Judge Daryl Loomis keeps his money in baseball cards.
A desperate man on the hot spot.
A lot of movies get labeled as film noirs that are really just crime dramas, but I guess they sell better that way. The label doesn't change whether the movie is good or bad, but it's misleading and irritates me more than it probably should. The mislabeling continues with Loophole, a little seen and very decent B-movie with a lot going for it.
Mike Donovan (Barry Sullivan, Earthquake) is an average, mild-mannered man with a loving wife in Ruthie (Dorothy Malone, Colorado Territory) and a good job as a bank teller. His day starts like any other day as he kisses his wife goodbye and goes into work early. That afternoon, however, he's doing his daily counts and discovers that his till is nearly $50,000 short. Wracked with guilt and unsure what to do, Ruthie convinces him to report it, leading to his firing and an investigation by the insurers contracted to pay it back. Despite his protestations of innocence, his life falls apart as the investigator, Gus Slavin (Charles McGraw, The Birds), convinced that he stole the cash, hounds him, getting him fired from job after job. The police believe Donovan, but with no leads, it falls to him to prove that he isn't a thief.
Well-written and efficient, Loophole is the kind of movie that is utterly insubstantial, but totally enjoyable from start to finish. Mike Donovan comes across as a dopey everyman, a person you might see in a fifties sitcom, but that makes the character all the more relatable when he's accused of the robbery. We see the theft and know he didn't do it, but by not being able to explain what happened, it makes the accusation perfectly understandable. That doesn't make his treatment right or just, but when an insurance adjuster is determined not to pay a claim, not much is going to convince him otherwise.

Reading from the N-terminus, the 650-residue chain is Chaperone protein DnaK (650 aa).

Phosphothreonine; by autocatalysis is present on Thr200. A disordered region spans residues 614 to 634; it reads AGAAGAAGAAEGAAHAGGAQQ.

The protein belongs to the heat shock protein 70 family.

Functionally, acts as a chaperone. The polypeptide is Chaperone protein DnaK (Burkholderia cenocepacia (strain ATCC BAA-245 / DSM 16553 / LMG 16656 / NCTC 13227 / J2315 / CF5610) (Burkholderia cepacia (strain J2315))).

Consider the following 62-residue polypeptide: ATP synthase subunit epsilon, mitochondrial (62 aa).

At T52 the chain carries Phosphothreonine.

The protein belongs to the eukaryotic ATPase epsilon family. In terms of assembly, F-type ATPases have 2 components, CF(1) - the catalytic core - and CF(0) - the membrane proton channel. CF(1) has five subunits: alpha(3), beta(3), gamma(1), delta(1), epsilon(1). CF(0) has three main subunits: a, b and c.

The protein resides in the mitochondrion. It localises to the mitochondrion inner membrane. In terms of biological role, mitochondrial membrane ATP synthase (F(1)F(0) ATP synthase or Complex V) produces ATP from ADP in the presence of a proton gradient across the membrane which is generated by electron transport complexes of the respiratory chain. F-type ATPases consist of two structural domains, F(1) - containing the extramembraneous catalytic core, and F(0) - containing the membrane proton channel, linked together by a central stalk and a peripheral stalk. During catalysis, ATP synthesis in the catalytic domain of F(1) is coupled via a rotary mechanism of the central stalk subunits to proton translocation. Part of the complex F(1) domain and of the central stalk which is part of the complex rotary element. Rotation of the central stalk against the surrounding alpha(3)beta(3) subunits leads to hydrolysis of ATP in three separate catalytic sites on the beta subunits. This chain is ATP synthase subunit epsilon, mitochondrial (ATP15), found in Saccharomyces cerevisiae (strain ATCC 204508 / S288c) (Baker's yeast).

Barry Sullivan is effective in the role, having to solve his own case. Mostly pathetic, when he finally figures out what happened, he jumps into action convincingly. Charles McGraw is great as the insurance man and is a total natural as a seething jerk. An ex-cop who favors the rough treatment, he's relentless in his pursuit of Donovan and seems to take a lot of joy in ruining his life. It's a lot of fun to watch.
Directed by Harold D. Schuster (Small Town Deb), it's short, sweet, and perfectly effective. There's not a lot of style at play, but it looks pretty good for its budget. The story moves quickly, with strong dialog and, shot at mostly real locations, a good look at old Los Angeles. It's not necessarily a special movie in any way, but it's an easy, enjoyable viewing experience that should satisfy fans of crime cinema.
Loophole arrives on DVD from Warner Archives, the on-demand line from Warner Bros. It's a solid technical presentation, but unfortunately bare-bones. The 1.78:1 anamorphic transfer looks relatively good for much of what I've seen from the service. There is a bit of damage to the print here and there, but not so much to be distracting. The black-and-white contrast is fairly good and it has a natural-looking grain structure. The mono sound mix is serviceable. Dialog is clear and there isn't much in the way of background hiss, but there's nothing special about it, either. There are no extras on the disc.
Loophole likely won't knock anybody's socks off, but noir fans will certainly get a kick out of the performances and story it delivers. This is journeyman work in every respect, but for low budget B-cinema, that's all you need sometimes. With an average, but totally acceptable, release from Warner Archives, Loophole is an easy recommendation, even if not a huge one.
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Scales of Justice
Studio: Warner Bros.
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